Writing in Variety, Boyd Van Hoeij put it well when he described The Milk of Sorrow (La teta asustada) as an “ultra-arthouse item.” The heroine, Fausta, is an emotionally crippled young woman who, through breast milk, inherited fears based on the awful experiences of her mother during the government-supported atrocities of the early 1990s. One of the film’s supporters, Ed Gonzalez of The Village Voice, calls Fausta’s growth “an affront to the neocolonialist forces of imperialism that persist within—and are supported from outside of—Latin America.” I’m all for affronting the neocolonialist forces of imperialism, but I doubt that this film will do the trick. By my standards, The Milk of Sorrow just doesn’t deserve to be among the nominees. I can think of at least a dozen other entries that are more deserving. The percentage of viewers who find the film a satisfying experience is likely to be extremely low.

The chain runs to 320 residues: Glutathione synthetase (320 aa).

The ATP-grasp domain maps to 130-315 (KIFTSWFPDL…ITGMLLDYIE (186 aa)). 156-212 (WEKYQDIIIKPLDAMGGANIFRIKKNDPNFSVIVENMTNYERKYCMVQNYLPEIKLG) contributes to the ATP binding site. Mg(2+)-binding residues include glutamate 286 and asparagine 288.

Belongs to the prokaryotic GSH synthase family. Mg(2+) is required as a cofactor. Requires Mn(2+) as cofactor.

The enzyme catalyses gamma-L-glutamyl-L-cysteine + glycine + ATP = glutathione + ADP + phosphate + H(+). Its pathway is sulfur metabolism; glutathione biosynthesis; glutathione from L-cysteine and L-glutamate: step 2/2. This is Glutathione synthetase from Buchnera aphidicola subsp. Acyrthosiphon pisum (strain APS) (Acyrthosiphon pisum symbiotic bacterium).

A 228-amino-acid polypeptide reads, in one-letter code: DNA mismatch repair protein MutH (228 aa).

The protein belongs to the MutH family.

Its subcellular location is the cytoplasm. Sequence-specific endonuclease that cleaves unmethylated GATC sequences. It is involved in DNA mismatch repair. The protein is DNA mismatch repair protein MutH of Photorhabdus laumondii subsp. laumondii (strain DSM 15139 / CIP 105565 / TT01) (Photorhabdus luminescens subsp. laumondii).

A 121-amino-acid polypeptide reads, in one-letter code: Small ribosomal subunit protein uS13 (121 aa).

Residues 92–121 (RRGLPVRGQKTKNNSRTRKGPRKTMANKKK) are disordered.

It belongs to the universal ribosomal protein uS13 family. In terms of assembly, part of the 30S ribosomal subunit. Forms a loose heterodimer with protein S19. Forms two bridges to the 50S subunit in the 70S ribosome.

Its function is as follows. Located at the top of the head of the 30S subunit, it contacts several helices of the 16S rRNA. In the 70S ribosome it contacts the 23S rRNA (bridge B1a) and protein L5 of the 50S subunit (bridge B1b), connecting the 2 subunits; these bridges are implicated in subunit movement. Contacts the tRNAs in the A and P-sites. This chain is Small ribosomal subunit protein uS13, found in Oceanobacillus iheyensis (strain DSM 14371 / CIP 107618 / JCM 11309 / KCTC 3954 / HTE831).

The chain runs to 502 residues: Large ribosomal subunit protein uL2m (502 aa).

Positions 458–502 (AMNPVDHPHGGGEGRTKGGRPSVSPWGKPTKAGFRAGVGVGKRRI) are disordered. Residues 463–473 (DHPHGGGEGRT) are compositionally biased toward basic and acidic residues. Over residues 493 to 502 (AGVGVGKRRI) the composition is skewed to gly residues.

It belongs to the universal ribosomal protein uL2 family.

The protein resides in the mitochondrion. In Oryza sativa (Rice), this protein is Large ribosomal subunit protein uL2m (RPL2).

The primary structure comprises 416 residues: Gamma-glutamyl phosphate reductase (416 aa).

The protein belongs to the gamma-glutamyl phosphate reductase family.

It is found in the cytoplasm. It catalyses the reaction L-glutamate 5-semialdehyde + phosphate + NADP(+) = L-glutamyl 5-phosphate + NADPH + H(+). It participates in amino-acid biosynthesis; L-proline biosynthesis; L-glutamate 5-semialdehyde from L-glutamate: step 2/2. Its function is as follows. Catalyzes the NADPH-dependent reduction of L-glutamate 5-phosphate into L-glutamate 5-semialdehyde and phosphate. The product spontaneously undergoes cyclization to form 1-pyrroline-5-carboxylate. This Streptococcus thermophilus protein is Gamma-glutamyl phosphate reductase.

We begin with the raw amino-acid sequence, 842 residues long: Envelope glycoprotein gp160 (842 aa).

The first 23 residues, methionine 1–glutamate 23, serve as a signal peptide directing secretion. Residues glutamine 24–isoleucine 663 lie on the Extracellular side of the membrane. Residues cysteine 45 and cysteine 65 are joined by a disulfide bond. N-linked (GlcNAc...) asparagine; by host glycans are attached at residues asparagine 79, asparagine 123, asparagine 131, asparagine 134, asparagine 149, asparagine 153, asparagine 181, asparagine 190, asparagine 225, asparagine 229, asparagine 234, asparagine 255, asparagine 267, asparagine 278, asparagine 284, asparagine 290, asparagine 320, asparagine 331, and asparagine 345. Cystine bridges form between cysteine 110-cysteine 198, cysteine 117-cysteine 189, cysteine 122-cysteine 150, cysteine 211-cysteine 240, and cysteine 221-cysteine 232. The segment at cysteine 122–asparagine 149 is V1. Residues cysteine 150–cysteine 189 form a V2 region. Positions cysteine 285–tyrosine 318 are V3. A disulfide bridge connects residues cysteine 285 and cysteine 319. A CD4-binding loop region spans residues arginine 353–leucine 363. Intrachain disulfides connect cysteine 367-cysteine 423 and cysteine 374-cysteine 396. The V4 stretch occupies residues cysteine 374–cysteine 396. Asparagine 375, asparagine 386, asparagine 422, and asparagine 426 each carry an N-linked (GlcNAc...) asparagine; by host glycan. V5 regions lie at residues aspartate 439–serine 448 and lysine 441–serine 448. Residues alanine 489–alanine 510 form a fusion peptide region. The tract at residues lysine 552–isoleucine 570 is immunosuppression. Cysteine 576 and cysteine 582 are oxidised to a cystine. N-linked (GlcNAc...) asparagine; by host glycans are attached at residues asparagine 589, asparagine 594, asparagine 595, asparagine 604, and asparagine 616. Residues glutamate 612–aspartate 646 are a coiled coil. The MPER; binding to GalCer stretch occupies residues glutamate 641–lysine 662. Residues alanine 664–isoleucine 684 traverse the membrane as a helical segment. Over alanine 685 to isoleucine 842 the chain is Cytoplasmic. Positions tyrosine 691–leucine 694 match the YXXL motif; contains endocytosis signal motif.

What makes the nomination of The Milk of Sorrow particularly bizarre is that three years ago Peru entered a much more interesting film, Madeinusa, by the same director (Claudia Llosa) and starring the same actress (Magaly Solier). I was struck by Madeinusa‘s unexpected twist ending that turns upside-down the popular, but lame, Hollywood theme of white men coming to save abused non-white women, and I recommended the film to friends and colleagues. However, it got no buzz and was completely overlooked by the Academy. Then along comes the inferior The Milk of Sorrow and it earns a nomination. Go figure.